“Little Bee” at Book-It

Myra Platt, Co-Artistic Director of Book-It couldn’t have known when she began adapting Chris Cleave’s heart wrenching novel “Little Bee” for Book-It’s stage how incredibly timely this production would be.

The travails of an undocumented Nigerian immigrant girl in England takes on a much wider perspective today when bodies float in the Mediterranean, innocent children seeking safe haven are preyed upon as they attempt illegal entry to the United States, and when bright young people brought to the United States as babies or youngsters are denied college and a future because they lack “papers.” With each passing year, the number of the world’s endangered and repressed who seek relief in a developed nation grows. And no humane resolution to the problem has yet been proposed. Book-It with this production reminds us of what most of us are ignoring.

In Cleave’s book and on this stage the life of Little Bee in her native Nigeria is endangered. She has witnessed unspeakable horrors but miraculously finds her way to England . . . where she’s not wanted. Lacking papers, she spends years in a dismal detention center, manages to get out and make contact with the English family she met under horrifying circumstances on a Nigerian beach.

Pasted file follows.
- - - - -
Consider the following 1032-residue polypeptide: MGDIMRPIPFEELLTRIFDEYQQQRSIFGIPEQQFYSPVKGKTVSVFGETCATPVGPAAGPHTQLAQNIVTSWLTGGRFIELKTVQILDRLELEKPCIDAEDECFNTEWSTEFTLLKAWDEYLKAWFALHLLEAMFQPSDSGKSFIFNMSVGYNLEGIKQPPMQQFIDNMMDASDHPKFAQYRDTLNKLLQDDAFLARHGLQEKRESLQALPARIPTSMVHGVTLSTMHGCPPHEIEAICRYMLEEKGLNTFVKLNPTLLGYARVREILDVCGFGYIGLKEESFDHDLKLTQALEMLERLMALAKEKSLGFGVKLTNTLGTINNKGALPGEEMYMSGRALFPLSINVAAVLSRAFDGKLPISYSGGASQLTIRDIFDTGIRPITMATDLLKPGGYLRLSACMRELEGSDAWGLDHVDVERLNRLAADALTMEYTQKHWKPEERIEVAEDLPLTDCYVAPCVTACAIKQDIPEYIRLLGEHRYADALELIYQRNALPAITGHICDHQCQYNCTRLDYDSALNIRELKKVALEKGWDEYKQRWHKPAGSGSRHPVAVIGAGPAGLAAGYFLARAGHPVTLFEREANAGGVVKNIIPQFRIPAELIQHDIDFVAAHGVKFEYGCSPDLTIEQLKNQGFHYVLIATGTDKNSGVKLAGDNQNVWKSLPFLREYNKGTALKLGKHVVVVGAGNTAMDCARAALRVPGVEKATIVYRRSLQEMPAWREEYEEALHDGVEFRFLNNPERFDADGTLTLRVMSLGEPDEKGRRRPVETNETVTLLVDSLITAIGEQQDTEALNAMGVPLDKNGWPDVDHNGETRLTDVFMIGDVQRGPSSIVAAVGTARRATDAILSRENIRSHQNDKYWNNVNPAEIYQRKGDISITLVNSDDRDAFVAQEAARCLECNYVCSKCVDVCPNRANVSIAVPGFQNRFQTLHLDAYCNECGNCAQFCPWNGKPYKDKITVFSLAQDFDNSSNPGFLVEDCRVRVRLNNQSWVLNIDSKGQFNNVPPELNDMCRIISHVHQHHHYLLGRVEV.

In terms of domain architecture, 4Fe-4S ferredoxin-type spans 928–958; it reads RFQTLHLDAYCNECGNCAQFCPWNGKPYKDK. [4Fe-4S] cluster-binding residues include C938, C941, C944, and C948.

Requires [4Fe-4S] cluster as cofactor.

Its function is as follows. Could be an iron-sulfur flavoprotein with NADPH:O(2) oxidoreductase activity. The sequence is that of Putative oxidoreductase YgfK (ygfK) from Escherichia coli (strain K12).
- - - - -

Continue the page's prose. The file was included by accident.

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Claudine Mboligikpelani Nako; photo by John Ulman

Little Bee’s sad story is heart wrenching, and this adaptation, played on Will Abrahamse’ spare yet so evocative stage, captures the emotional and too often the deadly cost of this issue.

The gifted cast members led by Claudine Mboligikpelani Nako and Sydney Andrews bring intense feeling and multiple accents to their roles. In addition to the Nigerian voices, we hear the speech patterns of many of England’s class and regional groups. The dialects seemed incredibly authentic. That’s an enormous achievement for Gin Hammond, Dialect Coach. But the downside is that I, and perhaps others, had trouble understanding some of what was said.

It’s a tragic tale, one that can easily sink into melodrama, and I’m afraid this production does that at times. Yet the issues are potent. Through it’s characters and the talented actors who present them, we are forced to address questions of conscience that we ignore to our own peril and dignity.

Through May 17 at Center Theatre in the Armory in Seattle Center, (206 216-0833 or www.book-it.org)

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